June 6, 2001
Sucker control and early topping lead the flue-cured tobacco farmer to high yields and quality. “Using the proper rates and timely applications of sucker control materials let the grower top early,” says Dewitt Gooden, Clemson University Extension tobacco specialist. “Research has shown that early topping and season-long sucker control mean higher yields and more value-per-acre at harvest.”
Sucker control may be necessary for 10 to 12 weeks of the growing season. Therefore, a combination of materials will likely be necessary for effective control, Gooden says.
Start early with a combo
It might be helpful to think of sucker control in terms of a combo meal. Contacts, local systemics such as Prime + and MH are necessary to complete the job, Gooden says.
It's best to get an early start on sucker control. That means a fatty alcohol contact material when approximately 50 percent of the plant is in the button stage. Delay beyond the 50-percent stage and the suckers will become too large to control with contacts. That will require extra hand labor.
“Farmers really need to pay attention to the concentration of the contact solution,” Gooden says.
Normally the first application is a four percent solution of two gallons of C8-C10 fatty alcohol mixed with 48 gallons of water. The second application, three-to-five days after the first, should be a five percent solution of 2.5 gallons of contact, mixed with 47.5 gallons of water
“Many growers use contact solutions that are too weak,” Gooden says.
“If five percent to 10 percent of the late plants in the field are not chemically topped, the concentration is probably too weak.” C10 fatty alcohol, which is hotter than C8-C10 fatty alcohols, is used at lower concentrations.
Proper nozzle selection, placement and pressure insure enough of the material, whether contact, local systemics or combinations, gets to the suckers.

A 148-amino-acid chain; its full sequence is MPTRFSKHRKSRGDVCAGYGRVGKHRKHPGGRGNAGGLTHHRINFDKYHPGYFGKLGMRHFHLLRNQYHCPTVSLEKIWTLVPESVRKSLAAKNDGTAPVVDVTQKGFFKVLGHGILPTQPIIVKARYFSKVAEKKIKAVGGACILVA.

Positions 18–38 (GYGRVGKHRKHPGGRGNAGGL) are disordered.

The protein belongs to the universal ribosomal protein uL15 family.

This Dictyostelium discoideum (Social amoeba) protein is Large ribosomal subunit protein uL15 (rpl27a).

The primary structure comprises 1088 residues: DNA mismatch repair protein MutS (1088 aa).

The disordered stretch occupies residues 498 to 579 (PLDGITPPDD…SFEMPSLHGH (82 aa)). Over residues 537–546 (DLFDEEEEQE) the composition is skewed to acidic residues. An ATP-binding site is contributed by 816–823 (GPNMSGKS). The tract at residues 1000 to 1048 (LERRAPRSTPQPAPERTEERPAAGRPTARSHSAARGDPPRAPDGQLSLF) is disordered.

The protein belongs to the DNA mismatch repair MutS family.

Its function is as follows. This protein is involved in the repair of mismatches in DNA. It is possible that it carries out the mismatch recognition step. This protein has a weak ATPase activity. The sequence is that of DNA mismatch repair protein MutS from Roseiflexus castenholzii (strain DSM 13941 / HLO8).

The standard is a three-nozzle arrangement of two TG-3s on either side of the row and a TG-5 in the center with the pressure set at 20 psi. Gooden reports, however, that he's had success with larger nozzles — TG-6s on either side and TG-8 in the center — at speeds up to 4.6 mph.
MH remains one of the keys to sucker control when used in conjunction with contacts and local systemics, Gooden says.
Barring significant rainfall, he advises only one application of MH per season, applied to the upper third of the plant. “The key with applying MH is to use enough water,” Gooden says. “Fifty gallons is better than 25 gallons.”
Farmers have reduced MH levels across the flue-cured belt through wise use, Gooden says. Beltwide, MH residues have decreased to 80 parts per million last season from a high of 147 ppm in 1990.
The addition of Prime + to the sucker-control arsenal effectively gave farmers “a good way to insure season-long sucker control.”
Prime + is a local systemic and must run down the stalk to the leaf axil to be effective. Prime + can either be used separately or as a second or third contact, mixed and applied with MH or used three to four weeks after the regular MH application, Gooden says. Prime + is used at a rate of two quarts per acre.
About half of the growers in South Carolina used Prime + in combination with MH last season, Gooden says.
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